Given that the shortage situation envisaged from next year can only be addressed by importing third-party raw material, the industry has taken some steps for the future, with the idea of reversing the scarcity situation from 2033: “We are struggling to solve the problem in the medium and long term by trying to increase the number of plantations and trying that the Administration (mainly the hydrographic confederations) does not put barriers to poplar plantation. And he adds that “during (Mariano) Rajoy’s last government a Forestry Action Plan was developed with the collaboration of all sectors involved; it gathered a series of actions aimed at increasing the number of poplar plantations. Unfortunately, the government resulting from the motion of censure has forgotten about this Plan and we don’t know if the measures contained in it will be implemented someday”.
On the other hand, there are methods such as Payment for Ecosystem Services (PES) systems that are already being implemented in other countries, and that could be an alternative to encourage populiculture. The idea behind PES systems is essentially paying owners to protect their land in order to guarantee the provision of some “service” provided by nature. For Garcia establishing such systems could encourage farmers to become foresters or at least to include agroforestry plots in their properties. “Let’s bear in mind that an owner who decides to plant poplars does not receive any income until 15 years after planting it, when he sells the wood; during those 15 years many things can happen. If instead of planting poplars the owner plants any other agricultural crops, the harvest can be collected at least once a year, with the corresponding annual income. Therefore, the owner must see a clear profitability in poplar plantations to compensate the 15 years waiting, and not to devote himself to planting other agricultural crops. The payment for ecosystem services in the case of poplar plantations, for example, for being carbon sinks, would help improve the profitability of the plantation and therefore owners could opt for populiculture”, he explains.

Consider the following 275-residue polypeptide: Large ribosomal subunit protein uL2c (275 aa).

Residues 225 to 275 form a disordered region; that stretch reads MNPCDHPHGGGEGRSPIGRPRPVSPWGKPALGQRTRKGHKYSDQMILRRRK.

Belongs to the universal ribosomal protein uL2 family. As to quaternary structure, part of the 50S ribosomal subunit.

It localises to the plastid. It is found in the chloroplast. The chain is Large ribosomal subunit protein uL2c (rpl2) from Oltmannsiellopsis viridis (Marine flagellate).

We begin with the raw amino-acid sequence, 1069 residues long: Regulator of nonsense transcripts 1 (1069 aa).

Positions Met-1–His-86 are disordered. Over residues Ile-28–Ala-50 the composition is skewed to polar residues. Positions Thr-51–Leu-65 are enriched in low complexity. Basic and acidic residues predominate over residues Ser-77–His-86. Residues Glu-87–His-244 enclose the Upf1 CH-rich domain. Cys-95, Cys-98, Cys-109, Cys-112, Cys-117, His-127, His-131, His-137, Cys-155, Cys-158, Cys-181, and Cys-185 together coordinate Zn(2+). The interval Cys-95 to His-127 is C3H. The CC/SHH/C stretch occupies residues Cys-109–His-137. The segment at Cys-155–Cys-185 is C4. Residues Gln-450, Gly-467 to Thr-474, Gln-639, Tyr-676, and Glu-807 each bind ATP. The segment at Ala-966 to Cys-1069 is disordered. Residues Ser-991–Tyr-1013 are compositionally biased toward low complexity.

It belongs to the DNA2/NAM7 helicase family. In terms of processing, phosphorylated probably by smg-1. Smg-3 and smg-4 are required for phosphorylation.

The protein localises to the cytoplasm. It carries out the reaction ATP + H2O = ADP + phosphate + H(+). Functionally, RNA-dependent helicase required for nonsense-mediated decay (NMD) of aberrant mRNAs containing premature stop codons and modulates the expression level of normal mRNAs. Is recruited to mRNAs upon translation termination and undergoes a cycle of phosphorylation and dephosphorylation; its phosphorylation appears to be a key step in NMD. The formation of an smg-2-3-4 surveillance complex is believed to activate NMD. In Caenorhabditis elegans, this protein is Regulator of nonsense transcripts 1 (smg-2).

In any case, some measures must also be taken at European level. “There is no common European forestry policy and it is difficult that there will be one due to the diversity of interests in forest issues between the countries of North and South of Europe”, García explains. “However, there are things that can be done, taking advantage of the current situation in which the European Commission wants to reduce CO2 emissions so that the European economy is neutral in emissions by 2050. To achieve this, we need carbon sinks and poplar plantations are excellent sinks. From our European organization EPF we are preparing a dossier to know how poplar plantations can contribute to the objectives of the Commission, in order to develop policies at European level that favor poplar plantations in all member countries”.
The set of measures at all levels, local, national and European, could help to increase poplar plantations throughout Europe, thus ensuring not only the environmental benefits inherent to poplar plantations, such CO2 sequestration, but also the supply of locally produced wood. This would prevent the industry from importing materials from third countries, maintaining resources in European rural areas and thus improving local economies, while helping to mitigate climate change by reducing the carbon footprint in logistical processes.